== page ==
Well, we’ve taken down the Thanksgiving decorations and put up the Christmas ones. And along with the Christmas decorations come the Christmas resources that we’ve used in previous years. Want a quick peek?

  1. The Christmas Story from Luke 2 (and ideas for narrating it)

    When the kids were very young we read the Christmas story and let them act it out with a cheap (non-fragile) nativity set. When they were older they put on plays of portions of the Christmas story using stufties. “Stuffed Animal Theater” eventually turned into a video project one year.

  2. Silent Night: The Song and Its Story by Margaret Hodges

    A great living story to read and to motivate the whole family in learning all the stanzas to this Christmas carol — maybe even in parts.

  3. The Gift of the Magi by O. Henry

    This classic short story makes a great family read-aloud one evening in December, complete with popcorn and hot chocolate, of course.

  4. A Christmas Carol by Charles Dickens

    We like to reserve this story for the older children. And sometimes we compare the movie versions to it.

  5. Messiah by Handel

    By all means listen to it, and be sure to show your children how the movement of the melody notes illustrates the words. For example, listen to the song Every Valley and notice how the notes move back and forth on the lyric “crooked” and then stay on a single pitch for the word “straight.” You’ll find lots of great correlations like that throughout this wonderful oratorio. Attend a live performance if you can!

The SCM Forum has some great Christmas idea discussions too. Take a look, join in, or start a new thread with your own question or comment.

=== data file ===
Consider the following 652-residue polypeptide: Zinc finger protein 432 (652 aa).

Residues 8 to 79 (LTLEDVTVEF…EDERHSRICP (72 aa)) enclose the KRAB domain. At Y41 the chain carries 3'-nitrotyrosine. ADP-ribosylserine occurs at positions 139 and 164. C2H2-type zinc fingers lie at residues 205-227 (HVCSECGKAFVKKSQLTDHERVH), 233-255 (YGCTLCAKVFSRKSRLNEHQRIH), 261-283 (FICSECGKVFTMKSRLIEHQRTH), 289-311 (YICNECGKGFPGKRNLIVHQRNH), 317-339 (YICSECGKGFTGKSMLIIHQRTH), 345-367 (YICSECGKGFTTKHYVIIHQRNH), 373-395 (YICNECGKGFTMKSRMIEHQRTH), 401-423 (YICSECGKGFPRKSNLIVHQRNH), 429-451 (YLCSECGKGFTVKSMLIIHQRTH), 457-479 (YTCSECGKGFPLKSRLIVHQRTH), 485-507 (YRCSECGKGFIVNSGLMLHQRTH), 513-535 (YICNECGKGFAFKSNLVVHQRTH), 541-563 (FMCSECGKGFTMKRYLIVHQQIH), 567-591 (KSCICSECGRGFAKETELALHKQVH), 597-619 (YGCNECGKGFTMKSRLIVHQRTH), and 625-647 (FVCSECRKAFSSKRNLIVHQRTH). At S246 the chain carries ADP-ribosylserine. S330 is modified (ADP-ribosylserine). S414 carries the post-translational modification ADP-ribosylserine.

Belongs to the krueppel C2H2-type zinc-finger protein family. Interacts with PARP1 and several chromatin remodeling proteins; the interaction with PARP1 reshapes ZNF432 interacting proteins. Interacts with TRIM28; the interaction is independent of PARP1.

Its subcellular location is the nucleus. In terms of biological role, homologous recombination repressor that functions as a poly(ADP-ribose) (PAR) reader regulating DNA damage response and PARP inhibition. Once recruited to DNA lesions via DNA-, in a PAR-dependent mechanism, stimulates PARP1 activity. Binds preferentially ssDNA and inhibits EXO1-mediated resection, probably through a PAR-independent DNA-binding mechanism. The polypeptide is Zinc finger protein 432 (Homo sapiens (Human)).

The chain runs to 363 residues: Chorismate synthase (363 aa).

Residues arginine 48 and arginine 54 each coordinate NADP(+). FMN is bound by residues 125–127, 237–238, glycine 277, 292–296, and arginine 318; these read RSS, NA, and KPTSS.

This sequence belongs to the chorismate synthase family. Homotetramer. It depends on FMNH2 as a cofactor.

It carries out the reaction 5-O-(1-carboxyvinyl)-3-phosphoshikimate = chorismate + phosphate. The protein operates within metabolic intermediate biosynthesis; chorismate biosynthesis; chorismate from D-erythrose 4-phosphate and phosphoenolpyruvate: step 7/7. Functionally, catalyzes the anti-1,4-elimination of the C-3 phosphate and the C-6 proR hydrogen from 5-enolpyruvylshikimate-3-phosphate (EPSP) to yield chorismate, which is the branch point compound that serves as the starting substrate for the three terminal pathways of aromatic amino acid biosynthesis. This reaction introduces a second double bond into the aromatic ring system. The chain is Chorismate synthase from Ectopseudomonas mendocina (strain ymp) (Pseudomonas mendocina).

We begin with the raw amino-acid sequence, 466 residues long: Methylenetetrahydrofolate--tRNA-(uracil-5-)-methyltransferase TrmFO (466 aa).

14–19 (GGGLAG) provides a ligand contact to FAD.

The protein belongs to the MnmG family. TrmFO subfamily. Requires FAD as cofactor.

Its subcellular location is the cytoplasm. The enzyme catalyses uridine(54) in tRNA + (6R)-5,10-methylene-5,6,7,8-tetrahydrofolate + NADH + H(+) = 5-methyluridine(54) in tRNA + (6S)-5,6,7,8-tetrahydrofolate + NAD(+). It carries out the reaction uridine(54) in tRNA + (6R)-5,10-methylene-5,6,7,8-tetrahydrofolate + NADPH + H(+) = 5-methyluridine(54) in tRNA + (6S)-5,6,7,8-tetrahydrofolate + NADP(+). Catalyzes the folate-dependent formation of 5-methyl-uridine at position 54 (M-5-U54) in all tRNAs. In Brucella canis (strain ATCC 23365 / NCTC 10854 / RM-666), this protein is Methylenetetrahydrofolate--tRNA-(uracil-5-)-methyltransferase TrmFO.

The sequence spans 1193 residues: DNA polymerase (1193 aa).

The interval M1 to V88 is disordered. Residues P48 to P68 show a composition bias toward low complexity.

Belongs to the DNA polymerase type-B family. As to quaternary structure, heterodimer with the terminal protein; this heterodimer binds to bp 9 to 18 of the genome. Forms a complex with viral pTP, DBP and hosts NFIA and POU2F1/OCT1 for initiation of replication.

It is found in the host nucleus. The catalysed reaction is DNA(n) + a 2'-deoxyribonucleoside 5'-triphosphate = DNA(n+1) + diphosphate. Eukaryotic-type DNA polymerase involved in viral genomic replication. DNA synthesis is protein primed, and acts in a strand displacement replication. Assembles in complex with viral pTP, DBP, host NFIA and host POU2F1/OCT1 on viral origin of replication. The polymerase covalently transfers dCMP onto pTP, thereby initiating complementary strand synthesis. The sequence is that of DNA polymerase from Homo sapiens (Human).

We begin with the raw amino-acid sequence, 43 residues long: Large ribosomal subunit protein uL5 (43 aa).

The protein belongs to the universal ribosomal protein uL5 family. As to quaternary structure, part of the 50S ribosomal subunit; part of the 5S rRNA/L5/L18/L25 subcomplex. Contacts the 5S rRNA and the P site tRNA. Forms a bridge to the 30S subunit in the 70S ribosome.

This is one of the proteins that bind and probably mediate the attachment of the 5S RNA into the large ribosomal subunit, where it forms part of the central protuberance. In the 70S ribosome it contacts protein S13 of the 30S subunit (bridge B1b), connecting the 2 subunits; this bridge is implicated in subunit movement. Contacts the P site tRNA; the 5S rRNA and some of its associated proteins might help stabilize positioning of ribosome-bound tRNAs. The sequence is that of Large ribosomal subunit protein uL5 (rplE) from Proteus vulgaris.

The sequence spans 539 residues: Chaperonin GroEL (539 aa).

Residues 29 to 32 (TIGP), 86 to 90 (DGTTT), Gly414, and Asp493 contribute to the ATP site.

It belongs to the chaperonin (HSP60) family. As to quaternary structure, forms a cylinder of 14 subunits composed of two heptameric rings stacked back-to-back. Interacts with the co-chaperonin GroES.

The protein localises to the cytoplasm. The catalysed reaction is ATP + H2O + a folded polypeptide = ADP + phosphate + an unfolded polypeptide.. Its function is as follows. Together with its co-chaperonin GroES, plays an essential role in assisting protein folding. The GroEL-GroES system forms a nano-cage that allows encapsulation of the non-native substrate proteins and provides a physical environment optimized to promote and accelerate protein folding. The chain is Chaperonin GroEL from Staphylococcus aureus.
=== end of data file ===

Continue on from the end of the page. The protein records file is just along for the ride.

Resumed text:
Christmas Ideas

Christmas Gift Ideas

Christmas Artist/Picture Study Ideas

One comment

  1. Some of you have asked where you can find more information on how the melody notes of Messiah illustrate the lyrics. I’ve never seen it written down anywhere. We’ve just had fun discovering correlations as we listen. To help you get started, here is a list of some of our findings. Feel free to add other findings as you notice them. It’s lots of fun!

    Every Valley Shall Be Exalted

    • “Exalted”: Each time the pattern of notes is repeated, it begins on a higher pitch.
    • “And every mountain” climbs up the mountain and drops down the other side at a full octave to show how high the mountain is compared to the “hill” that has a gentle rise and fall.
    • “Crooked” is represented by notes that move either back and forth or in unusual intervals.
    • “Straight” contrasts with “crooked” by staying on the same pitch.

    Thus Saith the Lord
    The bass’s voice sounds like it’s shaking when he sings the word “shake.”

    The People That Walked in Darkness
    With all the accidentals written into the phrase “the people that walked in darkness,” it sounds like someone stumbling around, especially compared to the triumphant, certain sound of “have seen a great light.”

    Glory to God
    I love the way the music gets softer and softer at the end of this song, with rests between the notes. It sounds like the angels are — one-by-one or few-by-few –disappearing back into the sky after their announcement.

    Behold the Lamb of God
    The whole feel of this song (in the Largo tempo) seems to carry the weight of the sins of the world.

    All We Like Sheep

    • For the word “turned,” Handel threw in an interesting turn in the pattern he used. It’s hard to describe on paper, but I’ll try. Each pattern for “turned” includes six sets of 16th notes. The first, second, and third set start at a high pitch, come down, and return to the high pitch. But the fourth set turns that pattern around and starts at a low pitch, goes up, and returns to the low pitch. Set five turns it back to the high-pitch pattern, and set six turns once more to the low-pitch pattern. So amid the turning notes, you also have turning patterns!
    • “Astray” wanders across the keyboard.
    • The Adagio part at the end once again emphasizes the gravity of Jesus’ bearing the weight of our rebellious turning and wandering.

    The Trumpet Shall Sound

    • Now, I’m not a brass section expert, but I believe the opening notes of the solo are the intervals that a bugle can play.
    • Handel changed every pattern he gave to the word “changed”; no two patterns are exactly alike in timing or pitch.

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